Monday, November 26, 2007

Ah, yes ....

... Anne Fadiman on coffee: Bean and gone. (Hat tip, Dave Lull.)

Having observed the frisky goats, the imam of a nearby monastery - a sort of medieval Carlos Castaneda - roasted the berries in a chafing dish, crushed them in a mortar, mixed them with boiling water, and drank the brew. When he lay down, he couldn't sleep. His heartbeat quickened, his limbs felt light, his mood became cheerful and alert. "He was not merely thinking," wrote Jacob. "His thoughts had become concretely visible. He watched them from the right side and from the left, from above and from below. They raced like a team of horses." The imam found that he could juggle a dozen ideas in the time it normally took to consider a single one. His visual acuity increased; in the glow of his oil lamp, the parchment on his table looked unusually lustrous and the robe that hung on a nearby peg seemed to swell with life. He felt strengthened, as Jacob put it, "by heavenly food brought to him by the angels of Paradise."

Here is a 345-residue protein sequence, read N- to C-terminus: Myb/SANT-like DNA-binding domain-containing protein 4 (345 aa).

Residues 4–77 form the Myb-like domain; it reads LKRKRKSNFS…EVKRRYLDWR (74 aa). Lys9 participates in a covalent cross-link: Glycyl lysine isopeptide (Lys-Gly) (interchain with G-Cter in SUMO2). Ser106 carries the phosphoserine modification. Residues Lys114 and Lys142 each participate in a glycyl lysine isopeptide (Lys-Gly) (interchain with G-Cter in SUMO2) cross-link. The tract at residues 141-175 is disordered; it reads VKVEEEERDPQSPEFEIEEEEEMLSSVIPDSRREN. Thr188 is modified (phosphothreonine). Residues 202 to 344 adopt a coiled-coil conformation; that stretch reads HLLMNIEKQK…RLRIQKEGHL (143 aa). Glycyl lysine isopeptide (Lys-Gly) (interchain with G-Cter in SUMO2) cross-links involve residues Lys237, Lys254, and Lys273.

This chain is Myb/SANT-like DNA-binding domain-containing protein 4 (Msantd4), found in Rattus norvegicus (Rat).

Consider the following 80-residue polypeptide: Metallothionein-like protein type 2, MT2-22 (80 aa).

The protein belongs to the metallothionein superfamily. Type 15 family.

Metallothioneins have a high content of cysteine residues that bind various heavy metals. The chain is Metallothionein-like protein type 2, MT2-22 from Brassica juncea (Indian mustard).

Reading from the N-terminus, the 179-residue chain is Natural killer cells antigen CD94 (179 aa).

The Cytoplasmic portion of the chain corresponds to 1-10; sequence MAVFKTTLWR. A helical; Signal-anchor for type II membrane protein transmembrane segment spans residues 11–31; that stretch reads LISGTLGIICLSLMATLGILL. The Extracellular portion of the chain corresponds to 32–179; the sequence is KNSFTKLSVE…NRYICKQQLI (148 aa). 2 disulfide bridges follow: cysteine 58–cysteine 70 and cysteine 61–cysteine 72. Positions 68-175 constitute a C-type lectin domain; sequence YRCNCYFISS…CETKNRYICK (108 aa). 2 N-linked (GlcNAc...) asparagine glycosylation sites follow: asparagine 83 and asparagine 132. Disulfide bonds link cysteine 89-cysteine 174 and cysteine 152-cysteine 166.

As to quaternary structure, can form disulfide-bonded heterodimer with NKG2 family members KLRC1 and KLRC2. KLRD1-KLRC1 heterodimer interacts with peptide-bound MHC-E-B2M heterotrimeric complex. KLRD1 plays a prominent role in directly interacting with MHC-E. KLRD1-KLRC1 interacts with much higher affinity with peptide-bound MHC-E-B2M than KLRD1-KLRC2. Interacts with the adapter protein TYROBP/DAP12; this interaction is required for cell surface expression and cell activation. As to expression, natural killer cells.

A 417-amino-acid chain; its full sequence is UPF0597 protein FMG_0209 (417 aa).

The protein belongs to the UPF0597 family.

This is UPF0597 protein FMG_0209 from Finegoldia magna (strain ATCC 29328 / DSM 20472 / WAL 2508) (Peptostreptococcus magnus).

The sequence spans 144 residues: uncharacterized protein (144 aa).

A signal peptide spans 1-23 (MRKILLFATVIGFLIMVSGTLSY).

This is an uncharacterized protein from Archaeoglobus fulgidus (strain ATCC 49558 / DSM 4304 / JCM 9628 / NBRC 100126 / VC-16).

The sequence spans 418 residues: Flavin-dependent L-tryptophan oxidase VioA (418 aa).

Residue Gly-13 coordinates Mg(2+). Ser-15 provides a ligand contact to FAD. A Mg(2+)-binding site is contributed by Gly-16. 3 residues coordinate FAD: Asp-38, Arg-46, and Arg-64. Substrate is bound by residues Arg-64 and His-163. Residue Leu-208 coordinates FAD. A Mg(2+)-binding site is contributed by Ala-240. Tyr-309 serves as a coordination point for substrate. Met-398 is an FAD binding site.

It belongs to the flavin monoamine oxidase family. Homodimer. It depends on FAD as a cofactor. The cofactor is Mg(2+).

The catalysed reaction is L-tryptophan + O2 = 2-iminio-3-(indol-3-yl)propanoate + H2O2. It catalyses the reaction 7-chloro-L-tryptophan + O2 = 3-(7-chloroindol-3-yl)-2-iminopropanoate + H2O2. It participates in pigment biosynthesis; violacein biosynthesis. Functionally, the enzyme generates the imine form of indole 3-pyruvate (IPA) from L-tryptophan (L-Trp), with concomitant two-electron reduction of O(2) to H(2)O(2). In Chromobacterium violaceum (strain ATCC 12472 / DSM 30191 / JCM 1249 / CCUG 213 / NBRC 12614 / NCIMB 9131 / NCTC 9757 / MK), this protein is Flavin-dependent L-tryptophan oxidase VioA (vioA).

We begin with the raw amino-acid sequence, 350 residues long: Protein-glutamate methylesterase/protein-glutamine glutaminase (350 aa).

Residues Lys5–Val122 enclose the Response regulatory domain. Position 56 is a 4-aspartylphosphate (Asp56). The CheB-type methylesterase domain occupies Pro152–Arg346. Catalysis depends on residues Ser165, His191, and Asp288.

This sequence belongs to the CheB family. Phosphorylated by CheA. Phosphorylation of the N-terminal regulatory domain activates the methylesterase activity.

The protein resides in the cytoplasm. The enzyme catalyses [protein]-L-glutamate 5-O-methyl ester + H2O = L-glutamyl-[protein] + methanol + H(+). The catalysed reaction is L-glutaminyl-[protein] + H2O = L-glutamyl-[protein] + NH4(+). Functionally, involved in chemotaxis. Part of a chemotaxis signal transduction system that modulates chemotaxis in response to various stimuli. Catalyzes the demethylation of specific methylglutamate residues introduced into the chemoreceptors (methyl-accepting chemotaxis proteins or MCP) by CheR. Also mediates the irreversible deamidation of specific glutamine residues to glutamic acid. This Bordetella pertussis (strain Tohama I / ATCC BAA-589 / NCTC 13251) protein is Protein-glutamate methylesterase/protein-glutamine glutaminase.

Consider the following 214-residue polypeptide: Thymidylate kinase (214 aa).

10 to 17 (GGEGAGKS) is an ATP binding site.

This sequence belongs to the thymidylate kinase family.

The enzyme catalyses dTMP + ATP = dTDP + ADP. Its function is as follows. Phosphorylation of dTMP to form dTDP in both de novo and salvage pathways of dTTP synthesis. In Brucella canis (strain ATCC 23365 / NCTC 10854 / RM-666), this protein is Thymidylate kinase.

Somebody should track down the imam's blend. Sounds potent.

1 comment:

  1. Anonymous11:15 AM

    Ah, I loved this essay. Actually, all the essays in that book are good except for the one on the cultural wars in academe, which I think she doesn't quite twig. (Having once been on the front lines of them, I've a rather different opinion.)

    By the way, teens and twenty-somethings are the greatest coffee drinkers of all time, thanks to Starbucks. My own 18-year-old daughter downs several cups a day -- strong, sweet, over-creamed stuff that makes me gag whenever I have a sip of it. If Starbucks wanted to change the world, they could: They have a captive audience of the Western world's future movers and shakers (thanks to all that caffeine, they're really movin' & shakin').